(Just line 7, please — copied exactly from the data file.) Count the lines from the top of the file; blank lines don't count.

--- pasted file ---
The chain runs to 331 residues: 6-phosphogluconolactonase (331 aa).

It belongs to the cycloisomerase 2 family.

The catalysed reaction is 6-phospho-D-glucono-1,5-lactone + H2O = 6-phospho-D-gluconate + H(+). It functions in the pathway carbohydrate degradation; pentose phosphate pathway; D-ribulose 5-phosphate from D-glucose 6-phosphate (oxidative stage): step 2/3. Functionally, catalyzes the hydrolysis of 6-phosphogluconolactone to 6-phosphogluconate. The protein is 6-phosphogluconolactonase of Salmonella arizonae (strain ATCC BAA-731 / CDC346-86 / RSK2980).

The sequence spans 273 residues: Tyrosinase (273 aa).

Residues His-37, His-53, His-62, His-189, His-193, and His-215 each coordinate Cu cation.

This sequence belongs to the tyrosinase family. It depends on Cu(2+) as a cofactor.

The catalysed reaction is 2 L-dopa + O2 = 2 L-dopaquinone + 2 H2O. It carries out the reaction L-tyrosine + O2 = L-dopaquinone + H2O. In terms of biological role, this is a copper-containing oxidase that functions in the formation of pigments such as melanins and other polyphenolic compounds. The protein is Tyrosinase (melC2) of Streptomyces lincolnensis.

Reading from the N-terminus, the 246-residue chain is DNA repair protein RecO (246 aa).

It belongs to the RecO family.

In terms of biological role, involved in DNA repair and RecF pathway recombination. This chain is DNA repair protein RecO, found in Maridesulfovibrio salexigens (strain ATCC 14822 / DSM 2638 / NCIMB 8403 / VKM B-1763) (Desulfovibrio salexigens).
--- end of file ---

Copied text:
The catalysed reaction is 2 L-dopa + O2 = 2 L-dopaquinone + 2 H2O. It carries out the reaction L-tyrosine + O2 = L-dopaquinone + H2O. In terms of biological role, this is a copper-containing oxidase that functions in the formation of pigments such as melanins and other polyphenolic compounds. The protein is Tyrosinase (melC2) of Streptomyces lincolnensis.